Virtual Reality

Configure NxOgre in Ogre3D – Collision Detection


Author : Pubudu Ranathunga (pubudurana@gmail.com)

Here are the basic steps and simple guide for integrating collision detections in Ogre3D using NxOgre. (For Complete Details : Click Here)

Required Software

  1. Physx sdk
  2. NxOgre (Physx wrapper for Ogre)
  3. Critter (Rendering system for NxOgre)
  4. Flour (Bounding box constructer for |NxOgre)

Steps carried out to integrate physics project

  1. Install the Physx SDK to machine and setup Environment variable “PHYSX_DIR” to physx sdk folder path.
  2. Extract Nxogre and  open Nxogre project using VC++.
  3. Link  Physx SDK includes and Lib folder accordingly in VC++ (Tools –> Options –> Projects and Solutions –> VC++ Directories)
  4. Build the project. (If you have successfully configured NxOgre as earlier steps, a separate sdk folder should have been created inside NxOgre folder)
  5. Setup environment variable “NXOGRE_DIR”  and set  path to NxOgre sdk
  6. Extract Critter to a preferred location and open VC++ project.
  7. Link with Nxogre and build the project (If successful, a separate sdk folder should have been created inside Critter folder ).
  8. Include NxOgre and Critter SDK folders to the created project.
  9. Put all the DLL files in Physx,Nxogre and Critter to release or debug folder of the project accordingly.
  10. Put LIB files (Physx,Nxogre,Critter) to a folder and link to the project and Start the project.

Steps to build Flour to create bounding boxes

  1. Extract Flour to a preferred location and link with Nxogre
  2. Build the Project  and put Nxogre and Nxcharacter DLL to use Flour

Steps to build an accurate bounding box

  1. Export  a “.mesh” file from preferd modeling software.
  2. Convert  to “.xml” file using Ogre XML Converter
  3. Then go to exporters/OgerXML  folder in Flour  and  run ogrexmltoflower.rb file using CMD                     ( Machine should have Ruby installed )
  4. Fallow the guidelines on CMD to create  .flower file
  5. Copy that “.flower ” file to the flour release folder and run the command “Flour convert (folwer file name) (folwer file name) .nxs ”

Author : Pubudu Ranathunga (pubudurana@gmail.com)

Categories: Game Development, OGRE, Physics Engines, Virtual Reality | Tags: , , , , , , , | 2 Comments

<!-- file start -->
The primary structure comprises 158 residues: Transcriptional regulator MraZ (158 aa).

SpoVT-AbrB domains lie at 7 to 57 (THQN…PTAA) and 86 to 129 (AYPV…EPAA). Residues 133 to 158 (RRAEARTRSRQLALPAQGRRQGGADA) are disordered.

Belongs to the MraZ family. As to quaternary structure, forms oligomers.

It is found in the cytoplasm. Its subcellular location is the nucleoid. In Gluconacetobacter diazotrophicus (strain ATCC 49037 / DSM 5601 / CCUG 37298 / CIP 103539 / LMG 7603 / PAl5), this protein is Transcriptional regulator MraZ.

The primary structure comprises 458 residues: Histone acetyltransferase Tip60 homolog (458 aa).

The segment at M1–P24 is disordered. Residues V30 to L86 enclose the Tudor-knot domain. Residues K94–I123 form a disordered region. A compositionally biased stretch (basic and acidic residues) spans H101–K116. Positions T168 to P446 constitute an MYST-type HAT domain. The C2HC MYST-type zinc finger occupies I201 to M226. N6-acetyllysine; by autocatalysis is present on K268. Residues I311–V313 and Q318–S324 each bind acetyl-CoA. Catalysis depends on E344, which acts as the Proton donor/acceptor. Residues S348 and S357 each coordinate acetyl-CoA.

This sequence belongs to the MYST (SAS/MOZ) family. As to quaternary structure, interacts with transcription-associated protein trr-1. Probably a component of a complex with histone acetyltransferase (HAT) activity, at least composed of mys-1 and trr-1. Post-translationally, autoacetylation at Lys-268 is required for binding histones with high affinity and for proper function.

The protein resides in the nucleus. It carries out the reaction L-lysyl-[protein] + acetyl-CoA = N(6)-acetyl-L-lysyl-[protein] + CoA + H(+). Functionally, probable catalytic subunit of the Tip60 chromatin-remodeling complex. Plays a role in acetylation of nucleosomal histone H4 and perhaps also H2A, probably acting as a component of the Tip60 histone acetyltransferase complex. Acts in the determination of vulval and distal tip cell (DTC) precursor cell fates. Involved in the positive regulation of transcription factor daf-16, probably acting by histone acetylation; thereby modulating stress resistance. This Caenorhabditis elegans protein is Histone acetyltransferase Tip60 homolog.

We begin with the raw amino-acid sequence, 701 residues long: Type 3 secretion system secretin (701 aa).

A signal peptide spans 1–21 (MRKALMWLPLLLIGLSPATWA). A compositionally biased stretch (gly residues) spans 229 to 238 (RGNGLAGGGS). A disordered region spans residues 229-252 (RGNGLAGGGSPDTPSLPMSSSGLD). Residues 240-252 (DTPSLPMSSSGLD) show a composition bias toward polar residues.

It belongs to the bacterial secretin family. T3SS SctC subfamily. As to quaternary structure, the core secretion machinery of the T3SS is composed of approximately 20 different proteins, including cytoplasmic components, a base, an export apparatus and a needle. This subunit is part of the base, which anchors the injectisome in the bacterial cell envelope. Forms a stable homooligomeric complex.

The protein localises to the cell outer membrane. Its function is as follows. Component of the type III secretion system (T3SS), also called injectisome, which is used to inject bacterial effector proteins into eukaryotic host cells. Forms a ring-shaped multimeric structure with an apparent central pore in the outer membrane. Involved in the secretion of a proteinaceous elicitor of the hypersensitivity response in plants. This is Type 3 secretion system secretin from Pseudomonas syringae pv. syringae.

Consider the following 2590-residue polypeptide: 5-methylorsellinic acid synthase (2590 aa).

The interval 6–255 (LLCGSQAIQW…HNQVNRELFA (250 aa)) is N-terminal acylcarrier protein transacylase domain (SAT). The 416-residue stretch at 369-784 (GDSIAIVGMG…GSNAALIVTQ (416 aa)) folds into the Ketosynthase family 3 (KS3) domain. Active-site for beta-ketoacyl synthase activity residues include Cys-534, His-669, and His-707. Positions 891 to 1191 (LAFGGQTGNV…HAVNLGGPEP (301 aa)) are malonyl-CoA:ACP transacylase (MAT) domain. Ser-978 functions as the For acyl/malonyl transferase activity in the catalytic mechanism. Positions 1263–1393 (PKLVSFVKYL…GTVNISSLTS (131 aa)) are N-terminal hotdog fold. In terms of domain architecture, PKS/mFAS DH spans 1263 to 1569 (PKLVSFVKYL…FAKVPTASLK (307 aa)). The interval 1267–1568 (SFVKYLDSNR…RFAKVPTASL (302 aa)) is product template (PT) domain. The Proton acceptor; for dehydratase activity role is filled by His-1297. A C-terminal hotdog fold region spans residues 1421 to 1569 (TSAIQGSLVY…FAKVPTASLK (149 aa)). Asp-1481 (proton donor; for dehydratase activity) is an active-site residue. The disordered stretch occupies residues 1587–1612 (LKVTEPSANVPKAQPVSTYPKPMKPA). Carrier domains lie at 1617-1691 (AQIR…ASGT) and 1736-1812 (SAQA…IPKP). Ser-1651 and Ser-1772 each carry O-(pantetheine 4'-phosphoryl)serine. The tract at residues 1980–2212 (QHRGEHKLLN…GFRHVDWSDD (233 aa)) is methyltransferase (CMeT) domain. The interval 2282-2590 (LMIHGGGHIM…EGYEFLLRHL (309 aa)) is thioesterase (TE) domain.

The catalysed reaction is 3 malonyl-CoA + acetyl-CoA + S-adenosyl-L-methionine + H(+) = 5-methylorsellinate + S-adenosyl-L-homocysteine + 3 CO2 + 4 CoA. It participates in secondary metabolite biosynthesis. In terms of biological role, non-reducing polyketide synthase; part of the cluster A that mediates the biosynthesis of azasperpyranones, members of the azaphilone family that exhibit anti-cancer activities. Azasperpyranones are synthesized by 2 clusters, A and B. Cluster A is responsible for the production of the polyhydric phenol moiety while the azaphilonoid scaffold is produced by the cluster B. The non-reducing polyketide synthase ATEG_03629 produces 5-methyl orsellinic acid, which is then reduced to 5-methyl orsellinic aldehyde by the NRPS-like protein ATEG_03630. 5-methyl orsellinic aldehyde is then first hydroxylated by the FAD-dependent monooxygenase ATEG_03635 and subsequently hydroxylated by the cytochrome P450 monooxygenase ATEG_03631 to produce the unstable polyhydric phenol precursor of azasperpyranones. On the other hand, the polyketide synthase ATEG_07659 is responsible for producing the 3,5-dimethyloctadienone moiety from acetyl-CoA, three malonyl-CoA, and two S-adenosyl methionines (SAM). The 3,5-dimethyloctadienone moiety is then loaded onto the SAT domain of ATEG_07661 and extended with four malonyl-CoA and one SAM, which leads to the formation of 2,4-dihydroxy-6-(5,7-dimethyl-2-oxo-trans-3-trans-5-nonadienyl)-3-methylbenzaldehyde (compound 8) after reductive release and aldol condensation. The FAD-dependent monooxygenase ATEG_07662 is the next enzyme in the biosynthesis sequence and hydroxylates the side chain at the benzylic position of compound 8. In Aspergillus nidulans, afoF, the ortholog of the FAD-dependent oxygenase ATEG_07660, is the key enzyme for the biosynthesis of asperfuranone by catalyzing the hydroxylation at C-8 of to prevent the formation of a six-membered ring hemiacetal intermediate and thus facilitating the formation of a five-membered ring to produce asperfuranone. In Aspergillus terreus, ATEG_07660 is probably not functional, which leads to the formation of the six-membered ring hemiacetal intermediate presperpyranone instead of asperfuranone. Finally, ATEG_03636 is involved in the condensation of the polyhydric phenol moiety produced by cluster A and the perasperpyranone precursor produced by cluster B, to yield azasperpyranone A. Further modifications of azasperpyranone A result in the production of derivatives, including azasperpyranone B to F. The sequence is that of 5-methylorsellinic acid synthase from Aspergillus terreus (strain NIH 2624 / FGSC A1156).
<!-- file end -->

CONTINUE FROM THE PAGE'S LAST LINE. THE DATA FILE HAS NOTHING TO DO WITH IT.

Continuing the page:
Game Engine Awareness and Use


3D view of near Colombo Harbor – Vidusayura Ship Simulator

RECENT TRENDS IN GAME ENGINES

There are some huge changes and massive growth in the game industry in past few years. There are
quite a large number of game engines available for developers to use, from likened high end to free
open source. They are also multi platform across personal computers and game consoles, all licensable
and are all available for license without an arrangement with platform manufacturer (Deloura, 2011).

Game engines become more user-friendly as the technology matures and the application of game
engines has broadened in scope. Massive growth of casual, mobile and social games is one of the most
remarkable changes in game industry in past few years. Game engines are now being used not only
simply for video games but also serious games such as visualization, training, medical, and military
simulation applications (Berberich, 2007).To facilitate this accessibility, new hardware platforms are now
being targeted by game engines, including mobile, phones and web browsers (WAELE, 2008). While the
iPhone is doing probably the best job embracing mobile and web convergence, the Apple OS is still a
closed system and used by a rather small market segment of users. But the new Linux-based operating
system Android is open source platform and therefore mobile platform has become a truly competitive
now also in game engine developments.

There are so many game engines are available now in industry. But actually there is some limit when
considering game industry people’s awareness and use of those game engines. Clearly one of the most
important elements for game engine companies is just getting their product in front of the right people,
so if executives aren’t even aware of their engine, they’ve got big issues. Here are some survey results
which is done on awareness and use of existing and popular game engines (DeLoura, 2009).

As data comparison showing above Unreal engine has massive awareness and knowledge. It is the most
well-known, and more remarkably, a majority of responders have used it in this survey done by
(DeLoura, 2009).
After Unreal Engine, the data drops off a cliff fast – with Torque, Gamebryo, and Source all roughly
equivalent as the second most frequently used game engines, with about one out of five people having
used each. The distance between Unreal and the rest is interesting.
Even more interesting is the massive awareness of CryENGINE even though there aren’t many games on
the market using it. Let’s see how perceptions of these game engines correlate with this.